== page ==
Another day another fireball tabasco sauce hangover to cure, so it was hiking shoes on to drag ourselves into the fresh air. But not before Jon had turned up to take our picture on his large format camera, as promised the night before (we don’t look that hungover do we??).
The Delicate Arch hike is different from yesterdays Landscape/Double O loop, in that almost the entire path is across the rock face without a properly designated pathway. It’s easy to find your way by following the crowds of people, however even if you’re on your own there are cairns to mark the way. The lack of shade would make this a tough slog if the sun was shining, but lucky for us it was overcast and we managed to reach the top in only 45mins (modest hey?).
Getting our first up close glimpse of this seemingly out of place rock formation, it’s crazy to think that this perfect arch is all that remains of what would have once been just a huge slab of rock. It’s also a little sad to think that it won’t be here forever. We joined a queue of people lining up patiently for their turn to pose beneath it, only to witness the rudest old German moron walk straight past the entire queue and up to the arch, right in the middle of a poor girls photo. He then proceeded to stare up at the arch, walk around it a bit more and then take a few steps back and look up at it again, all the while oblivious to the girl waiting to get her picture taken and the queue of people shaking their heads and beginning to shout abuse. Even when it was pointed out to him and his ignorant wife that we’d all been waiting to take pictures, he shook his head at us all and walked off muttering under his breath like an arrogant twat.
Finally getting our turn, Sarah struck a pose then we headed down the backside of the arch to find a way down and around, managing to find a secluded place with nobody else around and an alternative angle for photos. Highly recommended if you’re up here guys, it’s pretty easy to find – looking at the arch from where you first see it, walk to the left of it and down the other side. From here you can traverse behind and below the arch, back towards the path, without having to retrace your steps up through the crowds.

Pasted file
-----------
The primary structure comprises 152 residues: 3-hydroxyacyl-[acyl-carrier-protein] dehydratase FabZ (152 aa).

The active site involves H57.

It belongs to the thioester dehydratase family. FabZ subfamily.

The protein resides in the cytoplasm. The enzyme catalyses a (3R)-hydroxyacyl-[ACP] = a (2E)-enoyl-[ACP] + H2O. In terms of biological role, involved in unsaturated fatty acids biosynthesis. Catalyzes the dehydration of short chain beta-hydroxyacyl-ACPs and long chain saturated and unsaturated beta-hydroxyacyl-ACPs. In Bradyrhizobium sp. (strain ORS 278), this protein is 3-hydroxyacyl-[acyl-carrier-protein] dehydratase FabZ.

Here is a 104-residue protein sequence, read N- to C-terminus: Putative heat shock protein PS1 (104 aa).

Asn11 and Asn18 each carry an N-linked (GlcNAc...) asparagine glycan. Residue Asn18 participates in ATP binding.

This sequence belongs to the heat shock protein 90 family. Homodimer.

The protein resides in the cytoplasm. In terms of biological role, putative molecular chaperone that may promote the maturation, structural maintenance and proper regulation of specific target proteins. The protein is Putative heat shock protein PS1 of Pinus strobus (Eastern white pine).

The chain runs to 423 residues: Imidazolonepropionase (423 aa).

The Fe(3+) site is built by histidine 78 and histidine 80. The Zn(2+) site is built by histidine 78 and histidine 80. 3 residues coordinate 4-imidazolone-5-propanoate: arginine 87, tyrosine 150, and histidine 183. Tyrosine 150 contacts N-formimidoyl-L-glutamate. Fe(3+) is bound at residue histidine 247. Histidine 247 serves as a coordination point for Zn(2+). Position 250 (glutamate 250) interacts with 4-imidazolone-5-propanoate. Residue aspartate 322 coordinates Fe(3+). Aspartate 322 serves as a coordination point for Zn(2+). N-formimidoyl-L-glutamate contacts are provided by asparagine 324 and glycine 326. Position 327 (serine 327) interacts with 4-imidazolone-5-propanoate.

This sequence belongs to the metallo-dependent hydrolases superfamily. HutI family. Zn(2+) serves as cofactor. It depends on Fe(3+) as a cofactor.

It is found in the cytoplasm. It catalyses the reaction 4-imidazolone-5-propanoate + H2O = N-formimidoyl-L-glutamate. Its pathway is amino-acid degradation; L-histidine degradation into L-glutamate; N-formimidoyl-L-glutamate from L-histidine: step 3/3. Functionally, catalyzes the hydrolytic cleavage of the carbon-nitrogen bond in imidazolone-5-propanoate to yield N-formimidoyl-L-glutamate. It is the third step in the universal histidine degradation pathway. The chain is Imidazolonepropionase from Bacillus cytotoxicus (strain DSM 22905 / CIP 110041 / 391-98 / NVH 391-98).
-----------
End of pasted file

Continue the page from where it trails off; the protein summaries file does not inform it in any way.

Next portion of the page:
Hiking done for another day we made it back to the van in record time and hit the road bound for another Utah National Park (we just can’t get enough), Canyonlands. The park is split into three sections, divided by the series of rivers and canyons running through it. Each section has it’s own draw – The Maze for it’s remoteness, The Needles for their striking rock formations and Island in the Sky for it’s accessibility. The Island in the Sky region is only a 45 minutes drive from Arches, so we arrived with plenty of time to stop before sunset, enjoying an early dinner whilst taking in the views at Big Mesa Viewpoint, which we had to ourselves. Staring at a huge chunk of stone the size of a shopping mall which appeared to have recently tumbled down the side of the mesa in a giant pile of red rubble, we were again reminded that this whole region is a decaying landscape.
Entering the park we didn’t have much time before sunset so we stopped at Shafer Canyon Overlook, where we watched a group of motorbikes tackling the hairy Shafter Trail Road, winding their way up the steep sides from the vast canyon below.
Driving out to Green River overlook, you pass through grasslands that make you forget where you are as there’s not a canyon in site. We spent the final moments of sunset marvelling at the crazy runoffs where rain spills off the plateau, converges into rivers, which then cascade over the lower canyon, finally forming one big river (Green River), reminding you that the power of water pretty much created this entire park. There actually appears to be two levels of canyon here, with the White Rim Road circuiting around the rim of the lower canyon. You need a pretty reliable 4WD or mountain bike to attempt this 100 mile loop, if you need a tow truck you can expect for handover upwards of $1,000. This part of the USA is so remote that the Henry Mountains, visible in distance, were the last mountain range to be added to the map of the lower 48 states.
As you can only stay overnight in National Parks in campgrounds and we didn’t want to fork out just to put our heads down, we made our way to Mineral Bottom Road turn off, just outside the park entrance, where we free camped under a canopy of stars with a group of dirt bikers and a couple of other vans for company.